How would you treat a patient with Hodgkin lymphoma and bleomycin lung injury?

William Rosenberg Professor of Medicine, Harvard Medical School, Dana-Farber Cancer Institute, Boston, Massachusetts

This month, George P. Canellos, MD, advises on treatment options for a young patient with Hodgkin lymphoma and bleomycin lung injury.

CLINICAL DILEMMA

A 23-year-old male patient with nodular sclerosis classical Hodgkin lymphoma – stage IIIb with bulky mediastinal disease, International Prognostic Index score of 3 points. He has received two cycles of ABVD, resulting in a 21 percent decrease in carbon monoxide diffusing capasity (DLCO) and symptomatic bleomycin lung toxicity. A 18-fluorodeoxyglucose (FDG) positron emission tomography (PET) scan after two cycles revealed two persistent areas of FDG avidity: persistent disease versus disease secondary to inflammation from bleomycin lung damage. His symptoms did improve with steroid treatment. Subsequently, he received four cycles of ABVD. A PET scan performed after four cycles of chemotherapy was negative, and we are currently awaiting a post-treatment PET scan. In someone with bleomycin lung injury, would you recommend radiation therapy post-chemotherapy, due to initial bulky disease and persistent FDG avidity in interim PET scan?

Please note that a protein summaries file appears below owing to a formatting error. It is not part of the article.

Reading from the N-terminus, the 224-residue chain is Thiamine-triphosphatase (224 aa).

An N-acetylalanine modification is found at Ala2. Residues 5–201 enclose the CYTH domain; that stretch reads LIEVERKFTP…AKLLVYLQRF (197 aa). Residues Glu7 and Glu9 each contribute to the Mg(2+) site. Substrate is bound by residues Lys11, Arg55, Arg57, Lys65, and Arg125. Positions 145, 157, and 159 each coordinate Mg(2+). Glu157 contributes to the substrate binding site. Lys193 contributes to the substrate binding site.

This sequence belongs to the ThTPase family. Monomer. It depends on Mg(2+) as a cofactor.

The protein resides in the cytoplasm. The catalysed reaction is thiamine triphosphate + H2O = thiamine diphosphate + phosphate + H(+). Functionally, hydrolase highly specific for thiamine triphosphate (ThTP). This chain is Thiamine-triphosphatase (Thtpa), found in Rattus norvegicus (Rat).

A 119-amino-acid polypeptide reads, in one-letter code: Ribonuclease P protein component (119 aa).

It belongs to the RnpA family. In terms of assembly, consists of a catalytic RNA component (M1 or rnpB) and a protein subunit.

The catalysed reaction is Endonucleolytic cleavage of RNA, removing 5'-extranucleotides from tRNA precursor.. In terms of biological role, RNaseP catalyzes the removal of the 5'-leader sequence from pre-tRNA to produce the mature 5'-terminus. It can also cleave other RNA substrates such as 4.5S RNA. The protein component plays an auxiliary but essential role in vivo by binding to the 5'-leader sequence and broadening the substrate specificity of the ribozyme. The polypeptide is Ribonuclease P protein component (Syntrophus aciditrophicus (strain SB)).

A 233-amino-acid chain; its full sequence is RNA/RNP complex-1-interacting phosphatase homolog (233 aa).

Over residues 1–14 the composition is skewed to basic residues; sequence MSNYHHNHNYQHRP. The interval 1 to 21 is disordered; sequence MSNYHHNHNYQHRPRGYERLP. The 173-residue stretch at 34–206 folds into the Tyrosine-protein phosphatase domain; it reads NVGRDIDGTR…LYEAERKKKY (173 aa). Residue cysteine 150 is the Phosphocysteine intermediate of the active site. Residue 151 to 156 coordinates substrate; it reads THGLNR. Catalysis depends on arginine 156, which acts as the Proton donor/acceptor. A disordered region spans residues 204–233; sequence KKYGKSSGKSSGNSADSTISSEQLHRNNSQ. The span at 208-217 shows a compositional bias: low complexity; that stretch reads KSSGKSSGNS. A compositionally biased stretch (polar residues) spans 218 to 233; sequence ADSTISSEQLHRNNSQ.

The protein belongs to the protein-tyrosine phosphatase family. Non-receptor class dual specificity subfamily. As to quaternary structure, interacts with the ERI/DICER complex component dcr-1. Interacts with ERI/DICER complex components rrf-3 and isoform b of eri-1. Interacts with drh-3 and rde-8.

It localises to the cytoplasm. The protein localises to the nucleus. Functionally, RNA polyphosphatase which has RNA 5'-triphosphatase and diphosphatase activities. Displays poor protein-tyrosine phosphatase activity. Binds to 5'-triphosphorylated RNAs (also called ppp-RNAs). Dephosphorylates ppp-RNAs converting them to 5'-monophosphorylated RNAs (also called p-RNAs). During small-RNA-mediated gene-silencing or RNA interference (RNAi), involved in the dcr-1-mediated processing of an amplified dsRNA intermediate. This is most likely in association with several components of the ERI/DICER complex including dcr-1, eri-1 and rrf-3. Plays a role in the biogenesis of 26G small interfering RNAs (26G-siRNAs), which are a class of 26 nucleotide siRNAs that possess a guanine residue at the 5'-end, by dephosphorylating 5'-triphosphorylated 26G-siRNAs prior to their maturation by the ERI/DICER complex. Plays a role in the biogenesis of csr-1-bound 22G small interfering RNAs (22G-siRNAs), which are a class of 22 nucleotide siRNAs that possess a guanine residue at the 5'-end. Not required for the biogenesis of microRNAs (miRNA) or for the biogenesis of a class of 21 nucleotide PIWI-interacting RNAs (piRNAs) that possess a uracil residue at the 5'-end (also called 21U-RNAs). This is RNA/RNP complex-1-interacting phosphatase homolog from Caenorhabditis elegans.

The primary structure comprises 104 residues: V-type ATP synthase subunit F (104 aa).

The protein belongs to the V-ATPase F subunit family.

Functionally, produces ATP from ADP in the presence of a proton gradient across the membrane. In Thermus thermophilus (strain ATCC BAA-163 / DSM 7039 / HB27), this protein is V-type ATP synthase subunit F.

EXPERTS MAKE THE CALL

I would say you did the right thing by giving ABVD to complete the chemotherapy regimen. Because the patient is only 23 years old, I would be cautious about radiation therapy – given the high risk of long-term cardiac toxicity. If he is indeed PET-negative, there is a chance that he is already cured.

However, there is a 10 to 20 percent chance of disease recurrence. But, being that he has stage IIIb disease, the patient’s disease could recur anywhere.

I would follow the patient closely with CT or PET/CT scans repeated at six months. If the disease recurs only in the mediastinum, then a cycle of ABVD followed by radiation therapy to the mediastinum – if this is the only site of relapse – would be advisable. In a PET-negative circumstance, I would say six months is a liberal interval of time, but I assume the patient will be seen sooner on a clinical basis. In fact, one could say that the longer the PET remains negative, the less likely a relapse will occur.

It would worry me if an early mediastinal relapse occurred because it was not confined to that site and the disease may recur in other sites over time.

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